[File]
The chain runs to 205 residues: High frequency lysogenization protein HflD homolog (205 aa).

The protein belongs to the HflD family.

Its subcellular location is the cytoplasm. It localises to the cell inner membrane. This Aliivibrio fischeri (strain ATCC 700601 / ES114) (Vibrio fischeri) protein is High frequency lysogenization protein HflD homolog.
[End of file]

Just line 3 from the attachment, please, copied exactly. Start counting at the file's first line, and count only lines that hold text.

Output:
Its subcellular location is the cytoplasm. It localises to the cell inner membrane. This Aliivibrio fischeri (strain ATCC 700601 / ES114) (Vibrio fischeri) protein is High frequency lysogenization protein HflD homolog.